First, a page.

The fact that Amazon is one of the leading e-commerce players in the United States is no secret. Still, I was quite surprised when I attended the Internet Retailer Conference and Exhibition (IRCE) in Chicago earlier this year. Everyone was addressing Amazon as the elephant in the room—there was even a separate track with sessions about the e-commerce giant, but Amazon was conspicuous by its absence.
Online marketplaces, like Amazon and eBay, have undeniably raised the bar for e-commerce all over the world. Consumers are increasingly powerful, and there is a continuous demand for e-commerce players to innovate or be crushed. Marketplaces have, with their enormous ecosystems, succeeded in meeting consumers’ expectations in offering more selection, convenience and confidence than ever before.
It Is Easier for Consumers
Consumers love shopping at online marketplaces, as it’s easier for them to start their online shopping journey in a place where they can find a much broader offering of the products they want and be able to compare prices. The downside of marketplaces becoming consumers' primary shopping destination is that this is where consumers pledge their loyalty instead of remaining loyal to one particular brand or retailer.
Many retailers appreciate the contribution of third-party marketplaces to their overall business, as marketplaces act as a new channel that drives sales and revenue as well as increased brand awareness. Marketplaces also create an opportunity for retailers of all sizes to enter new markets at a minimal risk, compared to establishing a localized online shop. Marketplaces have evolved from playing a complementary role to a critical one. For thousands of small and mid-sized players, selling on marketplaces has actually become a matter of survival.
Marketplaces Will Dominate E-Commerce
According to a recent study, conducted by the Ecommerce Foundation and Nyenrode Business University, retailers expect that global marketplaces, such as Amazon and Alibaba, will own nearly 40 percent of the global online retail market by 2020. Whilst this prediction paints a picture of marketplaces eating the e-commerce world over the next couple of years, the vast majority of retailers and brands should see this indication as a wake-up call.
Retailers are under intense pressure to distinguish themselves from their competitors. I believe this is where a great shopping experience and customer service come into play. Although marketplaces offer choice and value, it’s still difficult for them to deliver the service levels and full consumer experience like a brand does, not to mention some key challenges with the perception of marketplaces being a destination for bargain hunters.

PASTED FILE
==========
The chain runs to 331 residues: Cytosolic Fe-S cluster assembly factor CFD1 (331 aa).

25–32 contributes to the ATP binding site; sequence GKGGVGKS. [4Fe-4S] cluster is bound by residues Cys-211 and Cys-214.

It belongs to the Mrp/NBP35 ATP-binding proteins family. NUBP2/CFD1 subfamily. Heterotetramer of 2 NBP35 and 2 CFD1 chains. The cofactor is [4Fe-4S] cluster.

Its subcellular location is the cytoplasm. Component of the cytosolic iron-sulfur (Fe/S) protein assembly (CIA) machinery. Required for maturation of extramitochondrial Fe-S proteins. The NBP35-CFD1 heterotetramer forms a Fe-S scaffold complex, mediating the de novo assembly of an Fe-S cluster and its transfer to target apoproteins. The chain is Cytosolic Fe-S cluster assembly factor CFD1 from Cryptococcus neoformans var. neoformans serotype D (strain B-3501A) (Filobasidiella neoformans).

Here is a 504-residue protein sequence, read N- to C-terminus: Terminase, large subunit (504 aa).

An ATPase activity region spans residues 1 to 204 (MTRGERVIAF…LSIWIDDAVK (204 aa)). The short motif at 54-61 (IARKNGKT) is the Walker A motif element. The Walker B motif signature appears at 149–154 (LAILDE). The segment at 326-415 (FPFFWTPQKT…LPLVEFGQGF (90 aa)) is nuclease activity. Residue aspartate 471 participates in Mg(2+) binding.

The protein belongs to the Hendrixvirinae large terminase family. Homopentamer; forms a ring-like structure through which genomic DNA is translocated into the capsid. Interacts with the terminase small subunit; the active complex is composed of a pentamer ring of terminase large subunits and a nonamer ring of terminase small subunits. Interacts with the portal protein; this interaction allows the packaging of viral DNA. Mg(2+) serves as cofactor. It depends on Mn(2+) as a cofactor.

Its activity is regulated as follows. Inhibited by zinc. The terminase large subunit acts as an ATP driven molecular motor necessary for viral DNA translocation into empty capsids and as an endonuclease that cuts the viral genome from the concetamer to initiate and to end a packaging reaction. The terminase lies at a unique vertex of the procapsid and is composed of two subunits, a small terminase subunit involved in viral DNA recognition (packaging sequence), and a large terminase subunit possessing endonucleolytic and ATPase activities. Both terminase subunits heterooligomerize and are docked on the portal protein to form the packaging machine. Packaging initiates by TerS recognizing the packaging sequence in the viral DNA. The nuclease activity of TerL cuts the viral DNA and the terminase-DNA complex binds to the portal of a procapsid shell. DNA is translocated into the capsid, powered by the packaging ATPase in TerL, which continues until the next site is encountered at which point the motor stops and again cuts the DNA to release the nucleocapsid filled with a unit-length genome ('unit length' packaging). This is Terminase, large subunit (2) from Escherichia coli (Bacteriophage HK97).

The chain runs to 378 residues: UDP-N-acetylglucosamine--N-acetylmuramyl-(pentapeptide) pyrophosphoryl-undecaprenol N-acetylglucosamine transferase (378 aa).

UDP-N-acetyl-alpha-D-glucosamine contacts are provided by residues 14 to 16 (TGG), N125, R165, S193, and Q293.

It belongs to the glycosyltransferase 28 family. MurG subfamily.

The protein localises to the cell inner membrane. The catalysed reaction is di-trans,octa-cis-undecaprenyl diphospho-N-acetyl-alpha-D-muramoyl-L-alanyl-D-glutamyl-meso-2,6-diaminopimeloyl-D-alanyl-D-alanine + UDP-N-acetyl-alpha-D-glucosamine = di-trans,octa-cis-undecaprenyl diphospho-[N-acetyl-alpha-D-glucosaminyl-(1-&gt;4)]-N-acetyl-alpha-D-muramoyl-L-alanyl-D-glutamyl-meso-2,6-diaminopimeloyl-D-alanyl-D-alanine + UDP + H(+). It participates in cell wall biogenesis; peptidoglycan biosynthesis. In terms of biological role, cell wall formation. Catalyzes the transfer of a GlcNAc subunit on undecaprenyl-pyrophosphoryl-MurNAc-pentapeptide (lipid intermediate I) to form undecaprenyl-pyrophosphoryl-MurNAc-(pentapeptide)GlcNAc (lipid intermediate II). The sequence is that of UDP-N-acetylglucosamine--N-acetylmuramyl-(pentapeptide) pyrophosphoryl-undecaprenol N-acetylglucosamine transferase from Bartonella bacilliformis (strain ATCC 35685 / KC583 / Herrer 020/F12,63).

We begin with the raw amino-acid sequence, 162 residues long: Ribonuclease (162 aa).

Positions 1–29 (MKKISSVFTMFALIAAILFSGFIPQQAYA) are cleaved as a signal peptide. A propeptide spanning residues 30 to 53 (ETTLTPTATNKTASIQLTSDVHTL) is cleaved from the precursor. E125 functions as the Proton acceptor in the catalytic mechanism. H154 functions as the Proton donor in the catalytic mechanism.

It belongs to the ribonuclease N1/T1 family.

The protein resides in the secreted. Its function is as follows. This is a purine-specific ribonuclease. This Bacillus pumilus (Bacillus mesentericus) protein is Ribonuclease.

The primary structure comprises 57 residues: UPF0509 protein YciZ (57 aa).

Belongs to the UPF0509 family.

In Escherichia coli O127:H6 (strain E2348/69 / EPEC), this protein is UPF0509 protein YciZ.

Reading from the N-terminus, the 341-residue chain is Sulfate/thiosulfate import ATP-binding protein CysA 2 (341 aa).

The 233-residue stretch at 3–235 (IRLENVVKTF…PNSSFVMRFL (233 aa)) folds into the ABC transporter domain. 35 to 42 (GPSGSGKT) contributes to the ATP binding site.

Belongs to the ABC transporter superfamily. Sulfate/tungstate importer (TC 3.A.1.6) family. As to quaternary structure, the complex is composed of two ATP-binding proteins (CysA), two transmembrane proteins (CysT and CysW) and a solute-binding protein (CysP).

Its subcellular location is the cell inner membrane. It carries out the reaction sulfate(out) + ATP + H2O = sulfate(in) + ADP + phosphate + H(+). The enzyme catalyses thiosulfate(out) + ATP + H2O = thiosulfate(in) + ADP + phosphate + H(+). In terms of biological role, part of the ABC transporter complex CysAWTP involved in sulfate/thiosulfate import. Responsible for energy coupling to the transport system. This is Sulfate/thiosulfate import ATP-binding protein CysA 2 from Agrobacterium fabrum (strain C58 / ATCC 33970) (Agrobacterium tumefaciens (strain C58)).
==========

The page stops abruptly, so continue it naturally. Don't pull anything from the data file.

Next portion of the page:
Let’s be honest, online marketplaces have taken the world by storm, but retailers and brands still have a chance to redefine their strategies and remain competitive by successfully offering better content, advice and service to their consumers.
Create a Memorable Experience
It’s no coincidence that some of today’s leading e-commerce players like ASOS and Zappos are the ones that are innovating on every step of the online shopping journey to deliver an excellent and memorable experience that will contribute to long-term loyalty and an increased customer lifetime value.
One of my favourite keynote presentations this year was ‘The Four Horsemen’ by Scott Galloway in which he presented his analyses on Amazon, Apple, Facebook and Google. If you haven’t seen the video, I highly recommend you do. These giants, among others, have just begun serious efforts to embrace the growing e-commerce industry with various acquisitions and initiatives such as the social media “buy buttons”.
Still Room for Niched Brands
Global marketplaces are definitely growing, and they are here to stay. However, their reach and efficiency doesn’t offer a platform that fits all retailers and brands. Despite this new e-commerce landscape dominated by marketplaces, I still strongly believe that there is room for niched brands and retailers that are specialized in their offerings.
Finally, this issue is not just black or white. Marketplaces can still be used as a medium from which to learn, gain scale and enter international markets. But I expect that retailers that can distinguish themselves by offering their consumers the best shopping experience and customer service will, in the long run, become the real winners.
So the main question is: what are you doing to distinguish yourself as an online retailer?